“Saint X,” Alexis Schaitkin’s atmospheric new novel, is ostensibly about a young American girl who goes missing while on a family vacation in the Caribbean. But it is more than that. The book also unpacks timely social and cultural issues - about grief, truth, white privilege and our murder-as-entertainment culture.
The fictional tale of 18-year-old Alison Thomas brings to mind that of Colorado teen Natalee Holloway, who disappeared in 2005 while on a graduation trip to Aruba. Alison vanishes while on the fictional island of Saint X in 1995. Schaitkin describes the vacation spot as a “lovely nowhere,” until Alison’s death exposes its ugliness.
On the night Alison disappears, witnesses report seeing her drinking at a local bar with island residents Clive Richardson and Edwin Hastie. The trio are seen leaving the bar together, and the next day the teen’s parents report her missing. Unlike Holloway, whose body has never been found, Alison’s is soon discovered.
The two young men (who are both of color) are immediately under suspicion, but authorities eventually claim there’s no evidence the men were involved. That doesn’t sit well with Alison’s parents, who remain convinced that Edwin and Clive know what happened to their daughter and that police are covering it up. The media immediately descends. As Alison’s sister, Claire, later recalls, Allison’s story is reminiscent of that of Nancy Kerrigan and JonBenét Ramsey: “It seemed the national appetite craved - demanded, even - a dramatic story about an American beauty.”
Schaitkin proposes many what-if scenarios. If Alison were not white, would the media have so aggressively glommed on to her story? If Edwin and Clive were white, like the American college boys Alison also partied with on Saint X, would they have been considered the primary suspects? The effect of race pervades this story - white privilege is examined through the wealthy tourists lolling on island beaches while people of color satisfy their thirst for tropical drinks and a need to feel special. You can feel the wait staff cringe as the tourists strive to show how egalitarian they are.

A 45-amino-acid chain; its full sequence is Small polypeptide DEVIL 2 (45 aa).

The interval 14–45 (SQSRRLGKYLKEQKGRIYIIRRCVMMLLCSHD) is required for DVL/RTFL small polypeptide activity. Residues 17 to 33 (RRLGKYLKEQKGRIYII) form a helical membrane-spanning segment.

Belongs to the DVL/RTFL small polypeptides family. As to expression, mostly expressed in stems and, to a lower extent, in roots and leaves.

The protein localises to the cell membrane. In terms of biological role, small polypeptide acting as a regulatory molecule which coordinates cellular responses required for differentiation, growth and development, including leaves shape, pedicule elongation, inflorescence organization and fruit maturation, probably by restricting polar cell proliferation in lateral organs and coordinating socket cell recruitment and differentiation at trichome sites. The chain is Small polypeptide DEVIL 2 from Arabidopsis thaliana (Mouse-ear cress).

All these weighty issues serve to buoy this novel rather than weigh it down. We’re invited to meditate on pressing social problems even as we enjoy the intriguing drama surrounding Alison’s short life.
The book also shows the damage done to Alison’s family, friends and acquaintances. In a scene that would fit as comfortably in a horror novel as it does a mystery, Claire, who was 7 when Alison died, peeks into her sister’s preserved bedroom and finds her mother “sitting at Alison’s desk, cupping something in her hands. It was a nest of Alison’s hair, pulled from her yellow brush.”
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Eventually, the news vans stop parking outside the Thomas’s home, but the theories about what happened to Alison live on through true-crime documentaries, “Dateline,” dedicated websites and subreddit message boards. Claire wonders: “What is the appeal of such stories? You know the kind I’m talking about. All the pretty dead white girls. The one backpacking in Eastern Europe and the one at the full moon festival in Bali and the blossom-cheeked blonde in Aruba.”
Nearly two decades after Alison’s death, Claire, who now goes by her middle name, Emily, is working at a Manhattan publishing house. It’s a dream job at which she excels until the day she hails a cab and realizes the driver is Clive. Here she sees her opportunity to find out what really happened to Alison. All at once her carefully curated life spins out of control. Emily befriends Clive without revealing her identity, and then, inevitably, these two people, victims in their own right, have the showdown Schaitkin has us craving. What happens won’t satisfy all readers, but through Emily we see that truth doesn’t always yield resolution.